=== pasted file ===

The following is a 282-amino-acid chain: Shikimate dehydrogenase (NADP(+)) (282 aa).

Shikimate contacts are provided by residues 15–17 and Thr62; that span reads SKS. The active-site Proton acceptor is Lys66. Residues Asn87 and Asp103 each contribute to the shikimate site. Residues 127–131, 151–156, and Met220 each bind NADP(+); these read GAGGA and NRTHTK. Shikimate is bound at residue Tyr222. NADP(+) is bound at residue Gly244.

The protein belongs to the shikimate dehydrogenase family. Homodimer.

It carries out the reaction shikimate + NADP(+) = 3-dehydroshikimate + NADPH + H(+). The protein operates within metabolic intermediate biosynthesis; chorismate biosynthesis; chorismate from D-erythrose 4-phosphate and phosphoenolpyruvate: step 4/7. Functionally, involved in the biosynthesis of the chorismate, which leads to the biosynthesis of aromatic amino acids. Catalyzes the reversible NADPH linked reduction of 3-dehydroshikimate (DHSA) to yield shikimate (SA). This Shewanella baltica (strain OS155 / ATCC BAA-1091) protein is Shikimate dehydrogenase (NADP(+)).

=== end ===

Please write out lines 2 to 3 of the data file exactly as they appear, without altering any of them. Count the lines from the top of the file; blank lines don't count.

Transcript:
Shikimate contacts are provided by residues 15–17 and Thr62; that span reads SKS. The active-site Proton acceptor is Lys66. Residues Asn87 and Asp103 each contribute to the shikimate site. Residues 127–131, 151–156, and Met220 each bind NADP(+); these read GAGGA and NRTHTK. Shikimate is bound at residue Tyr222. NADP(+) is bound at residue Gly244.

The protein belongs to the shikimate dehydrogenase family. Homodimer.